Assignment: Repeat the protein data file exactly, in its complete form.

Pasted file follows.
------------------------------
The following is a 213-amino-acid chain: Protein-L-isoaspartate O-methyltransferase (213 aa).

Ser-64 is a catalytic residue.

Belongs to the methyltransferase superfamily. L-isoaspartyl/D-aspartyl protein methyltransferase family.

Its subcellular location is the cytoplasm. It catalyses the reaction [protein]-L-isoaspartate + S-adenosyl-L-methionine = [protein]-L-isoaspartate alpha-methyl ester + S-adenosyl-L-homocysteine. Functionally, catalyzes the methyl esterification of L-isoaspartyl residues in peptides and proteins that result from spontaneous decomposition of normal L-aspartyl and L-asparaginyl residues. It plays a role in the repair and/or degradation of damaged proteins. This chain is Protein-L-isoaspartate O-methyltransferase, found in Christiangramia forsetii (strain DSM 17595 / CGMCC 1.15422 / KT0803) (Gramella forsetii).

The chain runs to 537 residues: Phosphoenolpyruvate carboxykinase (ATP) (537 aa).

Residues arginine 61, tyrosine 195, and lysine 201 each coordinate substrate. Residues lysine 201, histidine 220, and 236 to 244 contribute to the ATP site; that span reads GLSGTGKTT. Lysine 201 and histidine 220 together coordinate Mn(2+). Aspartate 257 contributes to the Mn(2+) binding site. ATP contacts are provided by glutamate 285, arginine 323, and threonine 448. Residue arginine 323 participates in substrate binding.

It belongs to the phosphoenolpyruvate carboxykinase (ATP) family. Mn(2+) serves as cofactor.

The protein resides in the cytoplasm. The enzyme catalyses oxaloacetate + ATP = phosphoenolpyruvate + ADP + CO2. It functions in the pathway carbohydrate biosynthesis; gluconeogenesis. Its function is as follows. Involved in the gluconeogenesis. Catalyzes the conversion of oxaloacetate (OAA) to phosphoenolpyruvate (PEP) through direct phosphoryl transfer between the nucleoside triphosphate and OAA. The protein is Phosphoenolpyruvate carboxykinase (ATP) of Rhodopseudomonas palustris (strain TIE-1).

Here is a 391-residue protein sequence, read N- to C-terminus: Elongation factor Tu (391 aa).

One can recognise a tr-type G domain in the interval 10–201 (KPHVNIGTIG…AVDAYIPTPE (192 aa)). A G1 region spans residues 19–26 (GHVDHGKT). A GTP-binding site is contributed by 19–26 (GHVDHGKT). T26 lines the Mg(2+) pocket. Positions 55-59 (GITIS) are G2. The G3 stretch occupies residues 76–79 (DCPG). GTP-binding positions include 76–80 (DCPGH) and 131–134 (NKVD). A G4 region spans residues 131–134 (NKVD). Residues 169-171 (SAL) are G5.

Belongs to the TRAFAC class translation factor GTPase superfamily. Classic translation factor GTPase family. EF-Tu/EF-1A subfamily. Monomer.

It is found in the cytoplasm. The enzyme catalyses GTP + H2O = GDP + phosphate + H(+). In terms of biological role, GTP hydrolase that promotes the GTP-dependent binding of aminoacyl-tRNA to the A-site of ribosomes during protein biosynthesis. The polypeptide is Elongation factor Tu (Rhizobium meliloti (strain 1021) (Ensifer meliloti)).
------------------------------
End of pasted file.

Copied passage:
The following is a 213-amino-acid chain: Protein-L-isoaspartate O-methyltransferase (213 aa).

Ser-64 is a catalytic residue.

Belongs to the methyltransferase superfamily. L-isoaspartyl/D-aspartyl protein methyltransferase family.

Its subcellular location is the cytoplasm. It catalyses the reaction [protein]-L-isoaspartate + S-adenosyl-L-methionine = [protein]-L-isoaspartate alpha-methyl ester + S-adenosyl-L-homocysteine. Functionally, catalyzes the methyl esterification of L-isoaspartyl residues in peptides and proteins that result from spontaneous decomposition of normal L-aspartyl and L-asparaginyl residues. It plays a role in the repair and/or degradation of damaged proteins. This chain is Protein-L-isoaspartate O-methyltransferase, found in Christiangramia forsetii (strain DSM 17595 / CGMCC 1.15422 / KT0803) (Gramella forsetii).

The chain runs to 537 residues: Phosphoenolpyruvate carboxykinase (ATP) (537 aa).

Residues arginine 61, tyrosine 195, and lysine 201 each coordinate substrate. Residues lysine 201, histidine 220, and 236 to 244 contribute to the ATP site; that span reads GLSGTGKTT. Lysine 201 and histidine 220 together coordinate Mn(2+). Aspartate 257 contributes to the Mn(2+) binding site. ATP contacts are provided by glutamate 285, arginine 323, and threonine 448. Residue arginine 323 participates in substrate binding.

It belongs to the phosphoenolpyruvate carboxykinase (ATP) family. Mn(2+) serves as cofactor.

The protein resides in the cytoplasm. The enzyme catalyses oxaloacetate + ATP = phosphoenolpyruvate + ADP + CO2. It functions in the pathway carbohydrate biosynthesis; gluconeogenesis. Its function is as follows. Involved in the gluconeogenesis. Catalyzes the conversion of oxaloacetate (OAA) to phosphoenolpyruvate (PEP) through direct phosphoryl transfer between the nucleoside triphosphate and OAA. The protein is Phosphoenolpyruvate carboxykinase (ATP) of Rhodopseudomonas palustris (strain TIE-1).

Here is a 391-residue protein sequence, read N- to C-terminus: Elongation factor Tu (391 aa).

One can recognise a tr-type G domain in the interval 10–201 (KPHVNIGTIG…AVDAYIPTPE (192 aa)). A G1 region spans residues 19–26 (GHVDHGKT). A GTP-binding site is contributed by 19–26 (GHVDHGKT). T26 lines the Mg(2+) pocket. Positions 55-59 (GITIS) are G2. The G3 stretch occupies residues 76–79 (DCPG). GTP-binding positions include 76–80 (DCPGH) and 131–134 (NKVD). A G4 region spans residues 131–134 (NKVD). Residues 169-171 (SAL) are G5.

Belongs to the TRAFAC class translation factor GTPase superfamily. Classic translation factor GTPase family. EF-Tu/EF-1A subfamily. Monomer.

It is found in the cytoplasm. The enzyme catalyses GTP + H2O = GDP + phosphate + H(+). In terms of biological role, GTP hydrolase that promotes the GTP-dependent binding of aminoacyl-tRNA to the A-site of ribosomes during protein biosynthesis. The polypeptide is Elongation factor Tu (Rhizobium meliloti (strain 1021) (Ensifer meliloti)).